When injustices occur in criminal cases, our institutions — prosecutors, police departments, crime laboratories — often treat it as a “bad apple” problem. Institutions blame the individual and fail to look within the institution for the root cause.
We are starting to recognize that the actions of “bad apples” are often rooted in systems that fail to account for cognitive bias, shoddy casework, institutional culture, and perverse incentives for employees and managers. Though popular television shows associate crime labs with science and accuracy, all too often, quality control systems in real-world crime labs are too weak to identify mistakes and fraud, and management is unable or unwilling to address institutional shortcomings. When this happens, innocent people go to prison.
The recent experience of the D.C. Department of Forensic Sciences (DFS) is a case in point, and it has the makings of a mass disaster. The DFS lost its accreditation because it engaged in “misrepresentations and fraudulent behavior” in connection with inconsistent results in a series of firearm examinations. Yet, despite mounting evidence of pervasive mismanagement and structural problems at the lab, the mayor and the D.C. Council have not yet taken serious action to hold all of the DFS leadership accountable and make critical structural changes to reform the lab. This is a mistake. Ignoring deep-seated management, quality-control and scientific defects will cost lives and cost taxpayers.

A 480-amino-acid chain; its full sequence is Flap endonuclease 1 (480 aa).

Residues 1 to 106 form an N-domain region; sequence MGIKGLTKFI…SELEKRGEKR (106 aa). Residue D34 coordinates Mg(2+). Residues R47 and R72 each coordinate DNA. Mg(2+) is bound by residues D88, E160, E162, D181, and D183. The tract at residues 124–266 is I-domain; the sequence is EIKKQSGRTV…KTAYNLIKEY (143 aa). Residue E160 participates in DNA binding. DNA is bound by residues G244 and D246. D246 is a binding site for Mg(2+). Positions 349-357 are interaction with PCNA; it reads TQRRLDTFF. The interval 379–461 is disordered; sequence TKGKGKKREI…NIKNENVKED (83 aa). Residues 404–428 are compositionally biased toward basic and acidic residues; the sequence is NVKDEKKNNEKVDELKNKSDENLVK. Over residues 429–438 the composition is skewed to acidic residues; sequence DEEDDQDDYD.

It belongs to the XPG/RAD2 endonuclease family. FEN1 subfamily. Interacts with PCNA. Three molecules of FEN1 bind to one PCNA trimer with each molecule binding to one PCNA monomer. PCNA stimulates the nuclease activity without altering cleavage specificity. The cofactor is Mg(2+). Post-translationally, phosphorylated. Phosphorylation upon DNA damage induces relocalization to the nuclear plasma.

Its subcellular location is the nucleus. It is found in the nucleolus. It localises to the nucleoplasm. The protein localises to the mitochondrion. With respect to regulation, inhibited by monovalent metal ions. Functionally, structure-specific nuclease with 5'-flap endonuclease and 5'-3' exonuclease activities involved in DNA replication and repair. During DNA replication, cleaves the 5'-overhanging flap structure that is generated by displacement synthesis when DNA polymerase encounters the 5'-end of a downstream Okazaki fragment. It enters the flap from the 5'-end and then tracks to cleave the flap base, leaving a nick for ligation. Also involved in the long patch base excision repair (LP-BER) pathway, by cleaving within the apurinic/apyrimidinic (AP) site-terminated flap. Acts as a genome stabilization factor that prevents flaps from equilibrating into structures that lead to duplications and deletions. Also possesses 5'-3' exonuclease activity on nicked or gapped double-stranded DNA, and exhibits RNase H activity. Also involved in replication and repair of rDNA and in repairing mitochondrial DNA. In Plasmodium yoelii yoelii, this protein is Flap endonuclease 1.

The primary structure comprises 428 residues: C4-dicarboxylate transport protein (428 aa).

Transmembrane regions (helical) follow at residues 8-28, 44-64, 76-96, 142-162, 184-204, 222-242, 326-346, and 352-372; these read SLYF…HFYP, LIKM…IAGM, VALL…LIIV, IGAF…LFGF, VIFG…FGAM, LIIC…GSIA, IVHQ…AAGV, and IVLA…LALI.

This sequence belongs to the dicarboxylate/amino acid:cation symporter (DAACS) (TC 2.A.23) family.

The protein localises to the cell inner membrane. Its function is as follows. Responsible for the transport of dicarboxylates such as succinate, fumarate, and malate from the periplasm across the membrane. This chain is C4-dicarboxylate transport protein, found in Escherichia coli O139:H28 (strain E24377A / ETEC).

In Massachusetts, tens of thousands of cases are being reopened because of years of unremedied misconduct at two drug labs in the state. In D.C., there have been several DNA exonerations of innocent men who spent decades in prison because of false and exaggerated FBI testimony concerning hair comparisons. The unreliable lab work in those cases was the tip of the iceberg. When the FBI conducted a landmark audit of all its hair cases, it found 95 percent raised the same scientific defects.
The problems at DFS are chillingly similar. They began with a firearms comparison, a discipline that raises many of the same scientific issues as hair comparison. As currently practiced, firearms examiners look at fired ammunition and opine on whether it was fired from a particular gun. An opinion that items were not fired from a particular gun may be rooted in objectivity, such as the bullets are different calibers or cartridge cases bear the markings of differently shaped firing pins. However, any identification opinion — which law enforcement may use to link fired ammunition to a suspect gun, or to associate multiple shootings to a common suspect — necessarily involves a subjective process of “matching” markings.